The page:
So you’ve got your PhD, applied for lectureships, and after all the blood, sweat and tears, you’ve landed yourself ... a teaching contract.
The first thing to say is—well done! Teaching contracts are highly contested in the very competitive academic job market these days. Furthermore, a teaching-only contract may offer a route to a teaching career in HE which is valuable in its own right.
But it must be acknowledged that for most people who have invested years in doctoral research, the prize tends to be a research and teaching post —i.e., a lectureship.
If you’re in this situation, here are five ways to make the most of a teaching-only contract.
1. Remember your exit plan
It is easy to be despondent when faced with a situation which doesn’t appear, on the surface, to suit your many years of research training, your expertise, and perhaps even your qualifications. But go in with a plan. It should be something along these lines: I will complete the terms of my contract as fully as possible, and will leave with as much experience as possible, the best references possible, and with one new publication.
2. Regard your position as an opportunity...
... not a penance. While it may seem to you that you are overburdened with teaching and have no time to pursue your glittering research career, remember that you are still in a university, surrounded by research resources, excellent contacts, and all the amenities a university provides. If you feel your teaching load is burdensome, try to view it as a fantastic opportunity to expand your portfolio rapidly, to a degree that will put you ahead of the field when it comes to the next round of lectureship posts.
Use your time as wisely as you can to keep your research ticking over, even minimally. Seek out opportunities for collaborative publication. Remember, prospective employers will understand that it is not possible to write a monograph while holding down a teaching-only contract, but if you can demonstrate that you have nevertheless kept the research fires burning, even in some small way, that will count in your favour.
3. Acquire enhanced teaching and admin experience
If you can, ask for postgraduate teaching experience as well as your undergraduate load. Not only will this allow you to spread your research wings a little, it will really differentiate you from the upcoming PhD, who may have done some undergraduate tutorials, but who will not have taught at postgraduate level.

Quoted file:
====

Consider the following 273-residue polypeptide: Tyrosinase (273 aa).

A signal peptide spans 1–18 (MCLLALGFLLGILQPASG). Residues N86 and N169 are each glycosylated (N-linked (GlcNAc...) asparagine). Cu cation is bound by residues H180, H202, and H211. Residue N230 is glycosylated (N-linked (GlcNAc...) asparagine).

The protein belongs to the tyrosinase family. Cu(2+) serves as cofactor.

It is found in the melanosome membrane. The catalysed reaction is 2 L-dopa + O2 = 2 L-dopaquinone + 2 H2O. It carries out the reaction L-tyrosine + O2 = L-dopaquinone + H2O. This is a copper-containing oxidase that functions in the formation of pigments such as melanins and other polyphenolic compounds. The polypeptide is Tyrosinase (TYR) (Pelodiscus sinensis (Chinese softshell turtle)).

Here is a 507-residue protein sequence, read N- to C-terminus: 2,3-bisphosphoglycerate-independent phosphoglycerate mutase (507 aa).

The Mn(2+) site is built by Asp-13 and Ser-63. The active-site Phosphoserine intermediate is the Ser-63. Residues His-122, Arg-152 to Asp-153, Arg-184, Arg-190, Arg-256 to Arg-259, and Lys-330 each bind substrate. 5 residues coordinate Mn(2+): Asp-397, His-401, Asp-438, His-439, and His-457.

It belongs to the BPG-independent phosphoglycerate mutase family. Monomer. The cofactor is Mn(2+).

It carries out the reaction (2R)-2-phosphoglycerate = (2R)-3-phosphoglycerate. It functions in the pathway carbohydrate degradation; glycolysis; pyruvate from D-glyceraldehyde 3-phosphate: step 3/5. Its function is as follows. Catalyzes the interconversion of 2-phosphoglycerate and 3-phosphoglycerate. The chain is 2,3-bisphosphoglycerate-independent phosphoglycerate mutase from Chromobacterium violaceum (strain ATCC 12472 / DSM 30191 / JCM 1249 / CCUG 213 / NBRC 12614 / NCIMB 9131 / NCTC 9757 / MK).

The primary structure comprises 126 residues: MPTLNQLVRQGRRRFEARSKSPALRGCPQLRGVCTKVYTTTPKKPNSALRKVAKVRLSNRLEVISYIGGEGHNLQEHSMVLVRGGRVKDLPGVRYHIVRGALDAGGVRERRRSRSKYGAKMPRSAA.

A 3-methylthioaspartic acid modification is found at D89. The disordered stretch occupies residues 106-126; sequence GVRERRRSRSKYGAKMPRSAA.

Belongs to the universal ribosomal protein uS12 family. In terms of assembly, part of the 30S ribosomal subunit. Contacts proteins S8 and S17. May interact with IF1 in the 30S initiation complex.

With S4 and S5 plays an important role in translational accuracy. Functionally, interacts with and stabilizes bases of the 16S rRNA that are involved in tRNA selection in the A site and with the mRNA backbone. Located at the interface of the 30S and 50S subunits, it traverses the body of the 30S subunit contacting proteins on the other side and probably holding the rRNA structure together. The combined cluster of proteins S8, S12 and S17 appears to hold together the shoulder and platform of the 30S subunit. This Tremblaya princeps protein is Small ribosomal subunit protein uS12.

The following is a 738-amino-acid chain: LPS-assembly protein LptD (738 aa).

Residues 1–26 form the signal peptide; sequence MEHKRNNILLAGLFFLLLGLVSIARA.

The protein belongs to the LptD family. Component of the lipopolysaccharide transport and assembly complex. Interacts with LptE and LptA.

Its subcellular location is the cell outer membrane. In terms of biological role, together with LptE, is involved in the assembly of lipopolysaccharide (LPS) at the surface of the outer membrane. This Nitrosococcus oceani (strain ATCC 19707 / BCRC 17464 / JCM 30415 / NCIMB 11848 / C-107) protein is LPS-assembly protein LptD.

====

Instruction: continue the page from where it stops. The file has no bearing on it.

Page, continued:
In addition, pick up any administrative role you can, however small. Once again this will stand you in good stead against that newly-minted PhD—who may be the next best thing in her field, but who may have no idea how to chair a meeting, handle student liaison committees, organise a conference, or convene a module.
4. Acquire enhanced qualifications
Once again, use your teaching contract as an opportunity to gain both experience and qualifications. If, for instance, you are offered the chance to do a PGCE for HE or similar staff training, take it. It is very likely that you will have to do this anyway if you get a lectureship, so it this is an excellent chance to get ahead of the game, at a point when most of your focus can legitimately be on teaching matters.
5. Nurture your professional contacts
Remember your aim is to leave with a growing network of professional contacts, at least one of whom may write a key reference for that longed-for lectureship. Your attitude is key here: if you give the impression that you think a teaching-only contract is less than you deserve, that will make a poor impression on your potential future colleagues and professional community. If, on the other hand, you do your utmost to embrace your position and to turn every aspect of it into an opportunity for professional development, then you will be remembered—and for all the right reasons.
In short, while a teaching-only contract may not be what you had in mind when you invested all that time, money, and energy in your PhD, it does offer you opportunities to build your career and turn it in the direction you wish.